Questions About Your Rights?




Can someone else consent to a search of my property?

As a general rule, police can obtain consent to search from anyone with control over the property. Someone who has a key, or whose name appears on the lease, can legally consent to a search of the property if no one else is present, or if no one else objects. If you rent the property, be advised that your landlord can also let the police in. … Continued



Police at my door: what should I do?

In other instances, an officer might want to investigate activities taking place in your home and ask to enter. You might even be a suspect in a criminal investigation. In such a case you should remain silent — except to say “Officer, I can’t let you inside without a search warrant.” Following such an encounter, you should immediately contact a lawyer before speaking to police again. … Continued

Troy from BUSTED


What are the rights of passengers during a traffic stop?

Traffic stops typically occur as a result of suspected moving violations committed by the driver of the vehicle. Passengers cannot be held responsible for the driver’s conduct and are generally free to leave, unless police become suspicious of them during the course of the stop. … Continued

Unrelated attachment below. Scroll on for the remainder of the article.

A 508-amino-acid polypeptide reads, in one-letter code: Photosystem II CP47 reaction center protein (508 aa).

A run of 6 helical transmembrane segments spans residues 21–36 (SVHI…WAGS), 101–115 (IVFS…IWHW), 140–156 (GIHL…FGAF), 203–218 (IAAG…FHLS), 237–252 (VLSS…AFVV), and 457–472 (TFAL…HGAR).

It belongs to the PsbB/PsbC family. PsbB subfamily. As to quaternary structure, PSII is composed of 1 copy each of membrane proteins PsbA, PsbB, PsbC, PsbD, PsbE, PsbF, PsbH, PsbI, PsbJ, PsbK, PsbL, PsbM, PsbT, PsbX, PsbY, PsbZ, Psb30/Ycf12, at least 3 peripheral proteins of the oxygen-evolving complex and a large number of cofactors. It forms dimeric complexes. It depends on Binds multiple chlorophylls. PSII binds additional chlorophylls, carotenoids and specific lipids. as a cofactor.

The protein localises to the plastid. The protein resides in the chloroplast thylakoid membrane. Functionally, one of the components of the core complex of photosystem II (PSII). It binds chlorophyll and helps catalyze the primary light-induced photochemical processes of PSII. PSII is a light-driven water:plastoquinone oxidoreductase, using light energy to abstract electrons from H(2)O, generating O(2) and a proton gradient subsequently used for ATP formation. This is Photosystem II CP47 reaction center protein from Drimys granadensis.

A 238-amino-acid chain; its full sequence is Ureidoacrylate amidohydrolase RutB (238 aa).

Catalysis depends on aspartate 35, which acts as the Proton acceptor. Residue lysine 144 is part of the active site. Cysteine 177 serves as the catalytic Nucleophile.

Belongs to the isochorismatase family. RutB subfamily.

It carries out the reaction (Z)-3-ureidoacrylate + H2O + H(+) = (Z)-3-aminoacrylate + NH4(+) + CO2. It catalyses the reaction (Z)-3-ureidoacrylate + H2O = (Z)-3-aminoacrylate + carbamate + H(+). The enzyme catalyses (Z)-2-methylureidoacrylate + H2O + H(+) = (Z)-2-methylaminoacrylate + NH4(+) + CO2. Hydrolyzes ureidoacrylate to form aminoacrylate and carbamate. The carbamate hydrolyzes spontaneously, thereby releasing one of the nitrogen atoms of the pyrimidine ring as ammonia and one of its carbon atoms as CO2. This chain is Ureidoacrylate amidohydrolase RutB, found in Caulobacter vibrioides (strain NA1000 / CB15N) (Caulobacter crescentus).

When can police ask for ID?

There’s lots of confusion about when police can ask you to identify yourself and how much information you need to give them. Here’s what you need to know to protect your constitutional rights. … Continued



A Big Day in Flex Your Rights History

It was 10 years ago today that Flex Your Rights was born. On July 12, 2002, Steve Silverman filed articles of incorporation in Washington, DC, making the organization official. I’m not sure what I expected when I showed up to … Continued



What is probable cause?

Consenting to a search request automatically makes the search legal in the eyes of the law. And the 4th Amendment doesn’t require officers to tell you about your right to refuse. … Continued

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